Zalando to develop campus for 5,000 employees in Berlin

BERLIN: Europe’s biggest dedicated online fashion retailer Zalando, which is growing at breakneck speed, is planning to develop a new campus headquarters in a trendy part of Berlin to house 5,000 employees. 
Zalando said the ground-breaking ceremony would take place in the second quarter of 2016, and the opening was targeted for 2018. 
The biggest building in the new campus, located between the Ostbahnhof and Warschauerstrasse stations near the Spree river, will be a seven-storey glass-encased office built by Muenchner Grund Immobilien Bautraeger GmbH and rented by Zalando. 

Zalando declined to say how much it was investing in the campus, which will also incorporate buildings the company is already occupying. 

Founded in Berlin in 2008, Zalando now serves customers in 15 European markets with over 1,500 brands. It is quickly becoming one of the biggest employers in the German capital, long plagued by high unemployment. 

In March, Zalando said it was going on a hiring spree to increase its staff to about 10,000 by the end of 2015 from around 8,000 now, hiring particularly in the tech and logistics field, but also in fashion and operations. 

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Weak euro sparks ME interest in Berlin property

Berlin is attracting interest from Middle East real estate investors looking to take advantage of a booming economy, strong population growth, and a comparatively weak euro, according to the latest quarterly Global Real Estate Outlook published by property investment firm IP Global.
The euro has lost about 12 per cent in value against the US dollar over the past year on the likelihood that additional central bank measures will be needed to stimulate the Eurozone economy as well as the prospect of higher interest rates in the US.
Most currencies in the Middle East are pegged to the US dollar. A weaker euro makes it cheaper to buy assets in the Eurozone, stated the report by IP Global.
Currency fluctuations aside, the report pointed out that the fundamentals of Berlin’s property market were the main factor driving increased demand.
Berlin is forecast to need 19,655 new apartments every year until 2020. In 2014, less than 9,000 were completed. This imbalance is driving price rises, said the property expert in the report.
The average apartment prices in Berlin rose 11.7 per cent in 2014. In prime areas of the city like Mitte, the equivalent figure was an even higher 24.2 per cent.   
With increasing numbers of people moving to Berlin and the city’s economy continuing to expand, Berlin is fast becoming a key market for property investors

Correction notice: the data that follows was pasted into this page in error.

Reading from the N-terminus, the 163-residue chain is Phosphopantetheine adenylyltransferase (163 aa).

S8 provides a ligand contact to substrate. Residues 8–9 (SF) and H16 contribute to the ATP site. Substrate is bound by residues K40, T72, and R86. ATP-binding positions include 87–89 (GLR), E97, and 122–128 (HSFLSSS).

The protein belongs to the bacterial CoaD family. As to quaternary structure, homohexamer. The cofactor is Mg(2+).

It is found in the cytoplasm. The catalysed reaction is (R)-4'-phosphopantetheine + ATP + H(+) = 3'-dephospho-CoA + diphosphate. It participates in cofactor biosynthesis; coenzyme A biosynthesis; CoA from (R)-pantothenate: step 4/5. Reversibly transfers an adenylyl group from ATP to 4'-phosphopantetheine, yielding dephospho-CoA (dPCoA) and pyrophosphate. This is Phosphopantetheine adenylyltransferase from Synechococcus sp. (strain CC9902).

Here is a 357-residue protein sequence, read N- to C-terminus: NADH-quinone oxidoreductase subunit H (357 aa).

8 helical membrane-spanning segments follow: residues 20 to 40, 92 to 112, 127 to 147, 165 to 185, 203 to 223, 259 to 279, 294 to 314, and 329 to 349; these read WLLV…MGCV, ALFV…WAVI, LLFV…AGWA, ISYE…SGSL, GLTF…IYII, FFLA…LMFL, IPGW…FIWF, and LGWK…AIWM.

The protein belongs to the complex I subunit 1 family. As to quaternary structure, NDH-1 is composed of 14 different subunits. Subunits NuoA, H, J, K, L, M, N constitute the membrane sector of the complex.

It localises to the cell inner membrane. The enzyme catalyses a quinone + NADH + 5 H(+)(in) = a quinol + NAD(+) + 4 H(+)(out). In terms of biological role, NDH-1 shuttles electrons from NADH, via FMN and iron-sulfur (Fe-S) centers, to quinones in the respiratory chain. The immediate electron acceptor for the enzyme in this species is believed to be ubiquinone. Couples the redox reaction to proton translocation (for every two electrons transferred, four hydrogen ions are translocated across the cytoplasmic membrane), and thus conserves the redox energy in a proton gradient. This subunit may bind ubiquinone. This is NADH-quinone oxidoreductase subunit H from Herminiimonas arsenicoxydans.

High profile infrastructure projects like the €5.3 billion ($5.7 billion) Brandenburg Airport, situated to the south of the current Schoenefeld facility, is proving a boon for employment.

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A Facebook investor is investing €1 million in the Berlin office space used by Twitter and Uber

Klaus Hommels, one of Europe’s most prominent venture capitalists, has invested €1 million (£720,000) in a German technology hub called “Factory Berlin,” which counts SoundCloud, Twitter and Uber among its tenants. He has also joined the board.
Hommels, who is listed on the Forbes Midas List as a leading global tech investor and whose high-profile investments include Facebook, Skype, Airbnb, Spotify, and King, will also join the board of Factory Berlin, which is also known as “Factory.”

Earlier this year Hommels was announced as the head of the new €350 million (£250 million) Lakestar venture capital fund but Business Insider understands that this investment is coming out of Hommels’ own pocket.

“I’m investing in Factory Berlin because I’m committed to the tremendous potential of the Berlin tech ecosystem, and I believe Factory is lifting this potential by creating a powerful community for both the new and old economy,” said Hommels in a press release. “The Factory connects space, services and innovators in very exciting ways.”

Speaking to Business Insider when the Lakestar II fund was announced in August, Hommels said he believes that Berlin will become Europe’s leading technology city due to its low cost of living and its position on the European continent.

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Berlin Devises New Methods To Solve Housing Crisis

Berlin, Germany’s largest city, is facing a housing crisis as the city’s population soars as it has become a magnet for European youth and also grapples with the effect of the continent’s migration crisis including asylum seekers from Syria and further afield.
In recent times 40,000 new residents per year have been arriving into Berlin. The number this year is expected to be 80,000. That rate of growth has authorities worried. Demonstrations are prevalent as locals protest the soaring rents and changes to the feel of many of Berlin’s suburbs. The challenge for the city’s leaders is how to quickly build new housing, especially for migrants.

JLL estimated that only 8,000 housing units were added in 2014. The large shortfall is obvious.

Berlin has taken time to develop its economy since reunification in 1989. A lot of the companies thought to take advantage of new development never came leaving the developers out in the cold.

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